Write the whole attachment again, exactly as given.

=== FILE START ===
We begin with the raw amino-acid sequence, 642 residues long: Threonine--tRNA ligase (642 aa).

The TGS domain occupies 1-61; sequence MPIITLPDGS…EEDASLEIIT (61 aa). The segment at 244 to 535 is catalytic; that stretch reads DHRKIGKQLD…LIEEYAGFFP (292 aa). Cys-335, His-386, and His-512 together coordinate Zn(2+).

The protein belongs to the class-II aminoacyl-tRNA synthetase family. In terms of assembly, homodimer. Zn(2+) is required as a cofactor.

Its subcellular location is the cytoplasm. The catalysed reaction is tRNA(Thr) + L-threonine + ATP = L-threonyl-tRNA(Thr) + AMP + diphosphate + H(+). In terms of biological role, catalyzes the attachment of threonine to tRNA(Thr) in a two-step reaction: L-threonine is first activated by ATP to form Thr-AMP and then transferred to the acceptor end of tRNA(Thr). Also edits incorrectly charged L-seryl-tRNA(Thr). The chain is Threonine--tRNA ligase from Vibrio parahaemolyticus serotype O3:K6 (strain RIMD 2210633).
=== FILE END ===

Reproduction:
We begin with the raw amino-acid sequence, 642 residues long: Threonine--tRNA ligase (642 aa).

The TGS domain occupies 1-61; sequence MPIITLPDGS…EEDASLEIIT (61 aa). The segment at 244 to 535 is catalytic; that stretch reads DHRKIGKQLD…LIEEYAGFFP (292 aa). Cys-335, His-386, and His-512 together coordinate Zn(2+).

The protein belongs to the class-II aminoacyl-tRNA synthetase family. In terms of assembly, homodimer. Zn(2+) is required as a cofactor.

Its subcellular location is the cytoplasm. The catalysed reaction is tRNA(Thr) + L-threonine + ATP = L-threonyl-tRNA(Thr) + AMP + diphosphate + H(+). In terms of biological role, catalyzes the attachment of threonine to tRNA(Thr) in a two-step reaction: L-threonine is first activated by ATP to form Thr-AMP and then transferred to the acceptor end of tRNA(Thr). Also edits incorrectly charged L-seryl-tRNA(Thr). The chain is Threonine--tRNA ligase from Vibrio parahaemolyticus serotype O3:K6 (strain RIMD 2210633).